This does not mean that you don't need other insulation products in your attic. Mass insulation, like fiberglass insulation, blown-in cellulose, and rock wool, work to protect you against conductive and convective heat flow and therefore, when used in conjunction with a radiant barrier, give you the best overall protection for reducing the transfer of radiant heat.
I already have plenty of insulation in my attic. Do I really need a radiant barrier?
Regardless of how much insulation you have in your attic, adding radiant barrier foil insulation will save on your heating and cooling expense, and keep you much more comfortable.
Quotes from notable studies on radiant barrier:
"A radiant barrier system can stop 95-97% of the thermal radiation across an attic space. If it is not stopped, that radiant energy would be absorbed by the ceiling insulation and eventually be transferred to the living space below." "The Solar Collector," Quarterly Newsletter of the Florida Solar Energy Center.
"The heat storage capacity of reflective insulation is low. As a result, it does not store heat during summer days, only to pass it on down into the rooms of the house from the attic at night when coolness is most apt to be desired from the point of view of sleeping comfort."; "Progressive Architecture," Nov. 1949, Page 76.
"Reflective foil retrofitted to fiberglass insulated . . . buildings is demonstrably effective in reducing heat loss . . . Installation of foil in uninsulated buildings would show even more pronounced reduction in heat loss." "Effects of Reflective Foil On Heat Loss in Attic Floors and Metal Building Installations," Northeastern Illinois University, Prof. Charles Shabica, May 20, 1986.
Will dust accumulate on a radiant barrier and reduce its effectiveness?
This very issue has been studied by several research institutes.
An exhaustive test performed by James R. Hall, project engineer for the Tennessee Valley Authority concluded that "... dust appeared to have little effect on the effectiveness of the radiant barrier. The percent reduction in ceiling heat flux was remarkably similar to that of a radiant barrier with no dust. He stated that a radiant barrier's performance "...may not degrade nearly as much as would be expected from the significant increases in emissivity caused by small amounts of dust." Click here to read the report - summary conclusion is on page six.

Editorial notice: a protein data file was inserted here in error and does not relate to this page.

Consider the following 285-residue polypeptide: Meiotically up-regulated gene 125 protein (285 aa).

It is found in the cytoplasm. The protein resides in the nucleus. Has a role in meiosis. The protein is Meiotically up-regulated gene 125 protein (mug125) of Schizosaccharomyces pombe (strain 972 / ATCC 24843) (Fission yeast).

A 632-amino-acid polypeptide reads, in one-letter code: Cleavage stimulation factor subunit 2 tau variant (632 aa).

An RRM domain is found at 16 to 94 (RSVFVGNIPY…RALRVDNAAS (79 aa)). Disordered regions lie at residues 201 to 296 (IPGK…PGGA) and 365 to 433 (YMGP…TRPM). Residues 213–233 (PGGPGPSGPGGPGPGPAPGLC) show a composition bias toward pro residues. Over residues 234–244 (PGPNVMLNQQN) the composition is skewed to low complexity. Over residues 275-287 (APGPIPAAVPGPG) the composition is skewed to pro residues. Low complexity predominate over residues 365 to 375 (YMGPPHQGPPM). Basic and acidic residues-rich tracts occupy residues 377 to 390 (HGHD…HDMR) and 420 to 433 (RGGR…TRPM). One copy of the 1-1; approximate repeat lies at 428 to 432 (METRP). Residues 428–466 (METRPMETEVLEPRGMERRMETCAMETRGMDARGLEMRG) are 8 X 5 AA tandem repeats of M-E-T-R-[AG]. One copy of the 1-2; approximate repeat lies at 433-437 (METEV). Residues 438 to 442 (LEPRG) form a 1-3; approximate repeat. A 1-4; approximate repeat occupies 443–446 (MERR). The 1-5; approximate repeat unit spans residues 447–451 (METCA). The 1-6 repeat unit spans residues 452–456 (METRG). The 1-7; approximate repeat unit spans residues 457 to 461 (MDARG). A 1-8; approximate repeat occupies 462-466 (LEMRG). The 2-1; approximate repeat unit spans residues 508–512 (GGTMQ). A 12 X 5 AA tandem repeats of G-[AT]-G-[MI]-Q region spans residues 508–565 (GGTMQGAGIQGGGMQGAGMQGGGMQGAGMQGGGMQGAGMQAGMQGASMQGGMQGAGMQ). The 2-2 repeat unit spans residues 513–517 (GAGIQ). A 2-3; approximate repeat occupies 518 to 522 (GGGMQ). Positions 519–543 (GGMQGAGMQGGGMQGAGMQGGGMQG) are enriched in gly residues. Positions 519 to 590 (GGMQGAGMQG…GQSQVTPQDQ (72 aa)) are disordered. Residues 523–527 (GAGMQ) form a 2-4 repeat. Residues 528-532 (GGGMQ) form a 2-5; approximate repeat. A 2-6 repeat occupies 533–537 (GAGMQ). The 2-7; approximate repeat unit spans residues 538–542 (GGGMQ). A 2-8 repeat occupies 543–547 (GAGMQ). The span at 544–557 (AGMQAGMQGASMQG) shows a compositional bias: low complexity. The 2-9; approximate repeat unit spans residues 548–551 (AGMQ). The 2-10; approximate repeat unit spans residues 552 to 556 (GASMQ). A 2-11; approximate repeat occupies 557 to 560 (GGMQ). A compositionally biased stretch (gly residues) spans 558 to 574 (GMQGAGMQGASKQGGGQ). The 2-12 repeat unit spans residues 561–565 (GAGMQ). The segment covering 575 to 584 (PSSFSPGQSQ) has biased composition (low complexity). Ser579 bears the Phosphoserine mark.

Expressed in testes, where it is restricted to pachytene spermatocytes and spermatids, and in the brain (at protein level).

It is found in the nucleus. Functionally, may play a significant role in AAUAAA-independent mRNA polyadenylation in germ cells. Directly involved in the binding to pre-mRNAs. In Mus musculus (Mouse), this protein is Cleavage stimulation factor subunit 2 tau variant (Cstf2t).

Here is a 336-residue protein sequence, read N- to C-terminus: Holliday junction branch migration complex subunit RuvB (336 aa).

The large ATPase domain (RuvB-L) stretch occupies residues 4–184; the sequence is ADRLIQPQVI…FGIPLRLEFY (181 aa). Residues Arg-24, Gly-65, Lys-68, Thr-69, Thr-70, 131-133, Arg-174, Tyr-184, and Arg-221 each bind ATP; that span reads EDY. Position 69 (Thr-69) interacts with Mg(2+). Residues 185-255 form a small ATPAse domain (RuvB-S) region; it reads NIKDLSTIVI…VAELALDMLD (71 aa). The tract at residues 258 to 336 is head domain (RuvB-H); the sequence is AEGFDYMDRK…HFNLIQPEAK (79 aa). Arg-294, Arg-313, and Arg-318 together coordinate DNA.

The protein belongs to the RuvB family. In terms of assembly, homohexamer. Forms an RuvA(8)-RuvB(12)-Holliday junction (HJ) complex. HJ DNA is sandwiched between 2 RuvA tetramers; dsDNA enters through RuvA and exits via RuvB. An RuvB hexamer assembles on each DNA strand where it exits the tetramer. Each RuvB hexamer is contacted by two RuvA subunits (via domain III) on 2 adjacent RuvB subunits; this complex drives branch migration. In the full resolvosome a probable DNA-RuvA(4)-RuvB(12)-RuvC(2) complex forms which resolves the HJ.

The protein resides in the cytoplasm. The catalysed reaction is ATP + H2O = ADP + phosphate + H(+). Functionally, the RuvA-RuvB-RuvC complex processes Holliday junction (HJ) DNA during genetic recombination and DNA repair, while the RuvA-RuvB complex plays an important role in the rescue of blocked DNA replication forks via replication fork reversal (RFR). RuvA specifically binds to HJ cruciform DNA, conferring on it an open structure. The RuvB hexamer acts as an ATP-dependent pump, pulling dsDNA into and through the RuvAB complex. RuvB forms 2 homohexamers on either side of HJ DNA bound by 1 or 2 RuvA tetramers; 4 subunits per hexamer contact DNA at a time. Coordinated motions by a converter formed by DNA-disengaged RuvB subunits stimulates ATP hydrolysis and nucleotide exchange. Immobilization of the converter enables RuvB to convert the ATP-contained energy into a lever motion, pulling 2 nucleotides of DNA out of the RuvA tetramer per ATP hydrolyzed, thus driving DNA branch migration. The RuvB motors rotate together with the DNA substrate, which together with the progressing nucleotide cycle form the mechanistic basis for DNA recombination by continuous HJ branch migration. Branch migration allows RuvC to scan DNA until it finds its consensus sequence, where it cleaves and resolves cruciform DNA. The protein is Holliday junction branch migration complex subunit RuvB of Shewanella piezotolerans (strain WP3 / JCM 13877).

How much money can I expect to save on my utility bills if I install a radiant barrier in my attic?
Although RadiantGUARD radiant barriers BLOCK 95-97% of radiant heat, your utility bills savings will vary because some homes are more energy efficient than others and because of other forms of heat flow in a building structure that contribute to the total cooling (or heating) load. Data varies by region.
Direct quotes from a radiant barrier study performed by the Tennessee Valley Authority help to point out the heat transfer reductions you can expect although heating and cooling economic savings will vary based on other types of heat flow and local climatic variations:
"All the radiant barrier configurations tested yielded sizable percent heat transfer reductions (ranging from 16 to 40 percent) and statistically significant reductions in summer attic heat transfer compared to the non-radiant barrier case. Also, as the ambient temperature increased, the reductions also increased."
"The radiant barrier configurations provides statistically significant winter attic heat transfer reductions in many, but not all, situations. The percent reductions during night hours and during below 35 degree F conditions, when heating loads are highest, are usually sizable (from 6 to 23 percent) and the differences between the radiant barrier configurations and the non-radiant barrier case are often statistically significant during these conditions."
Note: Note: The above study was conducted in Chattanooga, Tennessee and references radiant barrier performance tests when used in conjunction with R-11 and R-19 insulation however, R-30 is the least amount of insulation permissible under 2006 IECC. R-11 and R-19 are not reasonable baselines in 2009.
Are radiant barriers tested by qualified independent testing agencies or governmental agencies?
The Florida Solar Energy Center at Cape Canaveral has tested radiant barriers in both small scale laboratory and full scale building models. Their results indicate that radiation barriers provide significant resistance to heat transfer.